Can someone ELI5 the security implications of Ruby on Rails?

I'm sure its 'less bad' now -- but here's an example of an absolutely horrendous security-bug-as-a consequence-of-design-deeply-baked-into-rails ... https://github.com/rails/rails/issues/13420

Interestingly -- the rails developers decided to put in a really horrendous hack to mitigate the common paths through which this design-flaw might lead to unexpected security outcomes ...

In a way, one could argue that the willingness to put in a horrendous hack to 'mitigate' a security flaw provides an example which demonstrates some amount of 'security reasonableness' in rails ...

In reality tho -- I think that this example serves as evidence more for the fact that rails is deeply flawed and very unlikely to be secure in practice -- for reasons of design complexity alone.

Thank you. I agree with you, even though most of the tech world is run on bodges, that does not mean it is the right thing to do.

There were multiple high profile rails vulnerabilities in the past, such as the infamous yaml vulnerability in 2013 which allows executing arbitrary code in all rails app.

Thank you for explaining

Funny. Unless something changed, GitHub is also extensively using RoR.

Has anyone here tried self hosting Phabricator?

Some of our private repos are Mercurial so it would be nice to have both git and hg repos on a single platform.

Kallithea[0] has support for both. You might want to test it out and see if it's a good fit for your setup. I enjoyed working with it when when I used it.


Years ago, it was too complex for me. I recently switched to Gogs and I'm satisfied with that. But that's Git only.

Thanks. I need something that can handle our hg repos.

Sourcehut (hg.sr.ht) is supports Mercurial and can also be self-hosted. Not sure how complicated it is to do so.

Well, at least Microsoft hasn't had a Sidekick like event happen to GitHub. https://en.m.wikipedia.org/wiki/2009_Sidekick_data_loss

99.95% SLA means less than 66 minutes of downtime is acceptable per quarter. I guess they will be offering credits to enterprise customers this time for the first time.

Edit: Correct a mistake but the time calculated is correct.

Nice. I hope GitHub is down 67 minutes every quarter, just so that Microsoft loses some money.

You must have a fulfilling life with lots of friends

C'mon microsoft GH is down it's becoming a weekly trend here on HN..

After Facebook bought Whatsapp it also started having outages at a scale never seen before. Whatsapp used to be a service that was practically never down, after the acquisitions it sometimes had outages of up to a day. Rumours were that it was related to features that FB wanted to add (e.g. video chat). Maybe there's something similar at play here, that Github integrates MSFT services without proper testing?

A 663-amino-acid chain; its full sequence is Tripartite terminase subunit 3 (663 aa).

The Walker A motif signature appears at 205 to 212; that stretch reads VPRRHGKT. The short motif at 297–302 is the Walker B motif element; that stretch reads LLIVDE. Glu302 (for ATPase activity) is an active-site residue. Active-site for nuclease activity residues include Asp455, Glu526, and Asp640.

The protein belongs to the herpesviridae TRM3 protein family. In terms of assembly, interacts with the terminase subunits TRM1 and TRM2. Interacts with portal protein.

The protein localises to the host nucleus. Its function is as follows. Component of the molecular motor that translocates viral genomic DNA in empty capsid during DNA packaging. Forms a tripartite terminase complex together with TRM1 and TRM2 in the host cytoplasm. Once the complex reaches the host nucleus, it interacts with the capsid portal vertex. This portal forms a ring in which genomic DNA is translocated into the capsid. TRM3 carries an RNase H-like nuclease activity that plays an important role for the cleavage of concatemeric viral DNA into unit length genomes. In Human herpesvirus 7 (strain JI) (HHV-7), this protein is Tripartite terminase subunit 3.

inb4 PR strategy

Sounds like a good time to run something like this https://github.com/clockfort/GitHub-Backup

Git itself is not the issue - the problem is Review Comments, Pull requests and issues.

Are you saying that Git should implement those features?

Shameless plug: https://github.com/MichaelMure/git-bug

Yes I realize the irony of pushing a project hosted on github when it's down.

Fossil [1] has those integrated, along with a built-in web interface (which git kinda has)

[1] https://www.fossil-scm.org/

I wish fossil had become more mainstream. It seemed such a cool tool when I tried it 8 to 9 years ago.

Having data outside of the repo is pretty strange in itself, that breaks the federated approach of git.

As few people seem to use Git without those features it would probably be a good idea. Git isn't really decentralized if large parts of the workflow are vendor specific and not cloned.

I'm not sure how active Linus still is in git development, but at least historically, the issue there is that the Linux kernel dev workflow doesn't use any of those features.

That's not really true. Kernel development users PRs, but they're implemented as mailing list threads. They also do code reviews which are implemented as... mailing list threads. It's the most decentralised and vendor-agnostic implementation we can have right now.

So an ideal solution would use mailing list threads as the protocol with a custom UI on top. Same as we use git as the protocol with GitHub eye candy on top. Imagine github as we have now, but all data for issues and PRs are saved as e-mail. Of course, that doesn't benefit GitHub in any way, so we'll never have that.

Yes, but if you're happy to do everything by mailing lists, you don't have to worry about github going down.

That would be pretty neat.

I’m getting errors on pushes too

Browsing through the status page makes me wonder how they manage to have issues like this so frequently. Are there publicly available post-mortems for previous incidents? From a first glance I can't find any on the status page.